TESTING OF FLOW THROUGH STRESS CORROSION CRACKS

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One aspect of licensing the high-level nuclear waste repository to be located at Yucca Mountain, Nevada, is the determination of the inclusion of the effects of features, events, and processes (FEPs) on the performance of the repository. Among the FEPs evaluated are the advection of solids and liquids through stress corrosion cracks in waste packages and drip shields. The presence of one or more cracks or other small openings of sufficient size in a waste package or drip shield may provide a pathway for the advective flow of water (e.g., thin films or droplets) or solid material through a waste ... continued below

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NA October 18, 2005.

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Description

One aspect of licensing the high-level nuclear waste repository to be located at Yucca Mountain, Nevada, is the determination of the inclusion of the effects of features, events, and processes (FEPs) on the performance of the repository. Among the FEPs evaluated are the advection of solids and liquids through stress corrosion cracks in waste packages and drip shields. The presence of one or more cracks or other small openings of sufficient size in a waste package or drip shield may provide a pathway for the advective flow of water (e.g., thin films or droplets) or solid material through a waste package or drip shield. The resulting flux may affect drip shield performance and/or subsequent dripping onto or into the waste packages. The objective of this set of tests involved the detection/non-detection of advective water flow through stress cracks similar to those that may occur in the drip shield or waste package. If sufficient flow volume was present then attempts were made to quantify the volume of water flow through a stress crack. Literature was reviewed to identify previous studies and models that may be relevant to the current study of flow through stress corrosion cracks in a drip shield or waste package. Although no studies could be found that were directly applicable to our current problem, studies were identified that investigated portions of the overall problem. The papers that were reviewed were organized into the following categories: (1) maximum static head in a crack; (2) liquid impingement on surfaces [1]; (3) leakage through stress cracks [2]; and (4) dripping from cracks and fractures [3]. Because of the unique configuration and processes associated with the current problem of flow through stress corrosion cracks in drip shields and waste packages, experimental studies are needed to better understand whether flow can occur in stress cracks from impinging water droplets.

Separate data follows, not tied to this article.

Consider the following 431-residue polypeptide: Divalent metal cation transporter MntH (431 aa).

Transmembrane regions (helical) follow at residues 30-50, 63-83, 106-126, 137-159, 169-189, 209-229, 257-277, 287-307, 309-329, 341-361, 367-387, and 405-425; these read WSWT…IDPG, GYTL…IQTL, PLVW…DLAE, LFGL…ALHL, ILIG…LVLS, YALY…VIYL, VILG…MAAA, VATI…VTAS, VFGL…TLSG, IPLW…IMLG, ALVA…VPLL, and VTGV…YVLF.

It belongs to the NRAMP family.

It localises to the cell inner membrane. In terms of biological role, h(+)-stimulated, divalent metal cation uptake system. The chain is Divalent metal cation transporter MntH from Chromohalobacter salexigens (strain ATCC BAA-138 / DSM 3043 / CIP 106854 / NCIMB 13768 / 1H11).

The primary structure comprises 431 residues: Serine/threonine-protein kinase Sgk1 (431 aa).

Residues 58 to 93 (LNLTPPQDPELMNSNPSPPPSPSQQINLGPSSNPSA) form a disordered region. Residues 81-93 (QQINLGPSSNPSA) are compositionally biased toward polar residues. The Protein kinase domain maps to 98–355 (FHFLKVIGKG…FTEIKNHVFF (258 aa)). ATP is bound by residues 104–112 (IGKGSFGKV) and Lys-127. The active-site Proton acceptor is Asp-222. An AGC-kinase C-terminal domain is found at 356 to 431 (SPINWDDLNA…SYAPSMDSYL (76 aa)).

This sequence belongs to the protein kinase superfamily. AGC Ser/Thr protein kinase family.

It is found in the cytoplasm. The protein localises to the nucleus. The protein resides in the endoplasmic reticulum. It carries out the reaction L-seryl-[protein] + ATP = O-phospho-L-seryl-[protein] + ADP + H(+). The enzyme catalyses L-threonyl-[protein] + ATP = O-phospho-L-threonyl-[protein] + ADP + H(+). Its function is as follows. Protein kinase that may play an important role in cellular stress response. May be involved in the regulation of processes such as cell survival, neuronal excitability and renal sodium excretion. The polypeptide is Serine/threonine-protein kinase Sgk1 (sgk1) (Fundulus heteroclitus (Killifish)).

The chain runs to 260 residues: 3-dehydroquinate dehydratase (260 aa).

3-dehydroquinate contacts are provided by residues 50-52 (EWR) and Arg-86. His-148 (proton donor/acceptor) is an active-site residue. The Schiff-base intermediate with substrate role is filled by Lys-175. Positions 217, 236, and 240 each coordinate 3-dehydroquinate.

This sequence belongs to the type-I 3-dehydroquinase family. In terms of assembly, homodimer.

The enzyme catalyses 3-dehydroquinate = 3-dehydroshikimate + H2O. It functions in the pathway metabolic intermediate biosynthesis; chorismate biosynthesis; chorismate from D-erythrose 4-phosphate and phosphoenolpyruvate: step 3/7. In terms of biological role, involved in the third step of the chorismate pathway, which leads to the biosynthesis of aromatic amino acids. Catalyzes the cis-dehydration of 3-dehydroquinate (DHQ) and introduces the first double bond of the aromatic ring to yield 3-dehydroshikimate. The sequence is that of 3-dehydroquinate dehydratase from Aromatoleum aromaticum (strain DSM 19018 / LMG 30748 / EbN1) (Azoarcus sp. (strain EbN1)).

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  • Report No.: NA
  • Grant Number: NA
  • DOI: 10.2172/884933 | External Link
  • Office of Scientific & Technical Information Report Number: 884933
  • Archival Resource Key: ark:/67531/metadc892442

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Office of Scientific & Technical Information Technical Reports

Reports, articles and other documents harvested from the Office of Scientific and Technical Information.

Office of Scientific and Technical Information (OSTI) is the Department of Energy (DOE) office that collects, preserves, and disseminates DOE-sponsored research and development (R&D) results that are the outcomes of R&D projects or other funded activities at DOE labs and facilities nationwide and grantees at universities and other institutions.

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  • October 18, 2005

Added to The UNT Digital Library

  • Sept. 23, 2016, 2:42 p.m.

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  • Dec. 8, 2016, 11:29 p.m.

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NA. TESTING OF FLOW THROUGH STRESS CORROSION CRACKS, report, October 18, 2005; Las Vegas, Nevada. (digital.library.unt.edu/ark:/67531/metadc892442/: accessed November 24, 2017), University of North Texas Libraries, Digital Library, digital.library.unt.edu; crediting UNT Libraries Government Documents Department.